Can your printer be hacked?
Cyber attacks are on the rise and few businesses realise that today's multi-functional office printer can be a gateway into their network.
It absolutely can, says a Nashua spokesperson for Office Automation at Nashua. “When companies are looking for potential targets for hackers and cyber criminals within their business, the multi-functional printer (MFP) is often not even on the list of devices that require protection. They don’t realise that all connected devices – and today’s printer is just that – are vulnerable to attack.”
A quick Google search reveals several stories of bored hackers who hacked internet-connected printers ‘just for fun’, but there are also more malicious examples of printers being disabled and a ransom being required to release them, data being stolen from printers’ hard drives, and the printer being used to gain access to the company network.
He adds, “Companies routinely secure laptops, PCs and even mobile devices, without realizing that the multi-functional device standing in the corner is just as vulnerable to attack.”
If you consider just the information that resides on a printer’s hard drive, a financial institution or a military-related organization could suffer considerable reputational damage should that data be hacked, not to mention the possible breach of legislation such as the European Union’s General Data Protection Regulation or the local Protection of Personal Information Act, which has yet to come into force.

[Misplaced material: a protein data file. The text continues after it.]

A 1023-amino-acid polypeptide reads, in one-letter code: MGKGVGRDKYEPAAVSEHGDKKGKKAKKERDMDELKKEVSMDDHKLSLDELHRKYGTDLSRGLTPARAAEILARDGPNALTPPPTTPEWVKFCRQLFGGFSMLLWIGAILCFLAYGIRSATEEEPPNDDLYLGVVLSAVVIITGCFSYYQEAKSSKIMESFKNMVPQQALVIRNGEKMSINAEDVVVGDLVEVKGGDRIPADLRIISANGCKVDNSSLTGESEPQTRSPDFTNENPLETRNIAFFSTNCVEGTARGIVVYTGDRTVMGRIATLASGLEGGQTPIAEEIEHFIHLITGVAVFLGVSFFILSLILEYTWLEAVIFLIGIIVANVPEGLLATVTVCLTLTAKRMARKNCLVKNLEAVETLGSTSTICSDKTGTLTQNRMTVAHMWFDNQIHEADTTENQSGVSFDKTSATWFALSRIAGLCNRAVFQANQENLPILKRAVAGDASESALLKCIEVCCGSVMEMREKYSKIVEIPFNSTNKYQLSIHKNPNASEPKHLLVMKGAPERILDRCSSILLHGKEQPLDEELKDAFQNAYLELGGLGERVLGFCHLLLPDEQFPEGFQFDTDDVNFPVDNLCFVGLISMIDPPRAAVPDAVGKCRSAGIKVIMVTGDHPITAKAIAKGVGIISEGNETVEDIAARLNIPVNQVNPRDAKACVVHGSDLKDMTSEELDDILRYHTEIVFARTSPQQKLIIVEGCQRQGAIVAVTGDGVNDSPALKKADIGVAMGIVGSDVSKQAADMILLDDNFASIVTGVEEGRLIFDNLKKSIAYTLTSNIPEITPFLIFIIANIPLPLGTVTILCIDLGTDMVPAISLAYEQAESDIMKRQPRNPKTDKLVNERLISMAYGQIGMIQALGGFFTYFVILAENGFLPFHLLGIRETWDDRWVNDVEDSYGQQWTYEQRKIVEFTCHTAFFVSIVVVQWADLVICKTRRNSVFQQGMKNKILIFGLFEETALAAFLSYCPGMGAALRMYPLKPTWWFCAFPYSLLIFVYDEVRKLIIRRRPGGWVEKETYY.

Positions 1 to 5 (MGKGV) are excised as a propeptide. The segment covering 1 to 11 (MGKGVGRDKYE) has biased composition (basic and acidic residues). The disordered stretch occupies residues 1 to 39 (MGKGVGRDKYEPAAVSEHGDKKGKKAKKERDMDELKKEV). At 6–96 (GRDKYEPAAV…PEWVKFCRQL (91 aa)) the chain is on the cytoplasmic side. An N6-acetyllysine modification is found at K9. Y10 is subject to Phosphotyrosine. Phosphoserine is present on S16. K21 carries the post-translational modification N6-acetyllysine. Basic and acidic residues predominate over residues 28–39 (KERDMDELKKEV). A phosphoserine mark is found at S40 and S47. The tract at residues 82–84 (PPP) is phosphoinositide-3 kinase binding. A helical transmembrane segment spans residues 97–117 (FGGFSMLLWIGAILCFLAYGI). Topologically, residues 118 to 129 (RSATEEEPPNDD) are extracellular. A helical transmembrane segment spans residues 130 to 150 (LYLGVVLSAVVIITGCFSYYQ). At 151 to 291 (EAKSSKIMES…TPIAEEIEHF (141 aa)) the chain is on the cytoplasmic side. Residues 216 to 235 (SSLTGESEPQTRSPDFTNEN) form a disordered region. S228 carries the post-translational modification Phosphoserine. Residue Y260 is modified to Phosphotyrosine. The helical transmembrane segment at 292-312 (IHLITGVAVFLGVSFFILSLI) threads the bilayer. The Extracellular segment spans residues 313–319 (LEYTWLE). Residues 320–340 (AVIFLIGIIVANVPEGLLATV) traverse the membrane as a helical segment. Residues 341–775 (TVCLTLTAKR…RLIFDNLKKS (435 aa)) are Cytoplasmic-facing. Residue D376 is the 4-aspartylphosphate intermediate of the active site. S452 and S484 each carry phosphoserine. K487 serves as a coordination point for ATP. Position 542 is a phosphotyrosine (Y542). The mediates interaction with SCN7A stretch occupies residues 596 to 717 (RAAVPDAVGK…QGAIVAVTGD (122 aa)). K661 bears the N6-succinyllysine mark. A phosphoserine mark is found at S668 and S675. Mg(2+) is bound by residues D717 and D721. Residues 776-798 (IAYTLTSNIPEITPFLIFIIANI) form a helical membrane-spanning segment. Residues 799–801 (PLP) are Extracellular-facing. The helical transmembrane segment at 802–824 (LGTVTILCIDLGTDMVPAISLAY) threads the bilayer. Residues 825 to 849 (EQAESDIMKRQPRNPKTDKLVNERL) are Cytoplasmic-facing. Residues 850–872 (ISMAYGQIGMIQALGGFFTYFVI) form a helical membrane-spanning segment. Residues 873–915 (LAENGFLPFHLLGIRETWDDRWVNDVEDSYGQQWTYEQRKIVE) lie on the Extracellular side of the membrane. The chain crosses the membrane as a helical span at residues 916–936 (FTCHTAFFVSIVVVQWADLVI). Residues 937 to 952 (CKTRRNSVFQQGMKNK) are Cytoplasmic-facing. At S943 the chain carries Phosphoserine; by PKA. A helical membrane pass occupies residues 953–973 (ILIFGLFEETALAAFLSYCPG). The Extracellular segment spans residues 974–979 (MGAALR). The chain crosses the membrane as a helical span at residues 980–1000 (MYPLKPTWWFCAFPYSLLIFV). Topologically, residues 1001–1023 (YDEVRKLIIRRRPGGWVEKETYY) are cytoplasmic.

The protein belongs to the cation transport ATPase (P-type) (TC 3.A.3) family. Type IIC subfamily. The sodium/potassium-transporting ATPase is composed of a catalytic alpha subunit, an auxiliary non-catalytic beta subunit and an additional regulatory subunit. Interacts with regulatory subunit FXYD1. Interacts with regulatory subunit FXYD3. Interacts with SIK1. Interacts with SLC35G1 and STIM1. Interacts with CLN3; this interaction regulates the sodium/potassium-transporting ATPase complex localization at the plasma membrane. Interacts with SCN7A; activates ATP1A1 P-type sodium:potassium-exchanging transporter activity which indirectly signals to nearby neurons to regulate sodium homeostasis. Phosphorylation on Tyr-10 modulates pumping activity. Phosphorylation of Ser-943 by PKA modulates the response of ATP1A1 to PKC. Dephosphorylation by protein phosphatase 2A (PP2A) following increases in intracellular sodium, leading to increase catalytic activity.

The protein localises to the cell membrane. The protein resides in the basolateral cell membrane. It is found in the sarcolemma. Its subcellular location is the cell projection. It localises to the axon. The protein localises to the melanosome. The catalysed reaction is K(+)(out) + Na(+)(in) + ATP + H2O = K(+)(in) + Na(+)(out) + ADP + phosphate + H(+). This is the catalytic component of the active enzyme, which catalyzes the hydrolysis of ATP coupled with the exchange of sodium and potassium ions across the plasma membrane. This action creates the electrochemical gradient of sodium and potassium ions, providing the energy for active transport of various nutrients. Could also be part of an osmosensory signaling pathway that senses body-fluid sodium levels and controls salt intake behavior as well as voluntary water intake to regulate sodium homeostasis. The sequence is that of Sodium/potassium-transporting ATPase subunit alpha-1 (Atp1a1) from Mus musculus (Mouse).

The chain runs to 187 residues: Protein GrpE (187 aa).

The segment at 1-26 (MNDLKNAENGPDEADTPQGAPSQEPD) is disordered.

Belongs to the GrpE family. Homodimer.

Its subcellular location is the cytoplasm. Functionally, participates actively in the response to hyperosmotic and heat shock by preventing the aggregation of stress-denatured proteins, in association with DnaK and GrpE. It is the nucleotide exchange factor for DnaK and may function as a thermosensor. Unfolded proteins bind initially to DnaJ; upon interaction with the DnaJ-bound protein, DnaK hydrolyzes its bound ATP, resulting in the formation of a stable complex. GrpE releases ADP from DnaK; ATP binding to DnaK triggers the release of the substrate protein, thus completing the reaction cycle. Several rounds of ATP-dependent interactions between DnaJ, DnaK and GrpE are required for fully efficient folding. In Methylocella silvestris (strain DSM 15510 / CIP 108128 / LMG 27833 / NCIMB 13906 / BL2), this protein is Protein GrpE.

He continues, “Cyber criminals are always looking for ways to get into your company networks, so security really should be a talking point when considering the various features of an MFD.”
Law firm Michalsons propose a pragmatic and proactive approach to information security law. They advise that any strategy to safeguard your information should take into account the potential risks to your company data, the use of technology that’s updated on an ongoing basis and the cost of safeguarding your data from a time, money and labour perspective.
“It’s important to know who is accountable for safeguarding your information and whether adequate measures have been put in place to protect your data against cyber theft. If a customer has trusted you with their personal information, you could be held accountable if you haven’t implemented the necessary measures to safeguard it against a breach,” says the spokesperson.
He says there are two basic aspects to securing an MFP. “Firstly there’s input security, where the printer overwrites its own hard drive consecutively, preventing anyone from accessing any data that’s on that hard drive. Then there are simple things like implementing personal ID code authentication, which is a standard security measure that everyone should use. It’s never a good idea to have anything that’s printed just automatically released the minute the user hits ‘send’. That might result in personal or confidential information being put at risk of breach.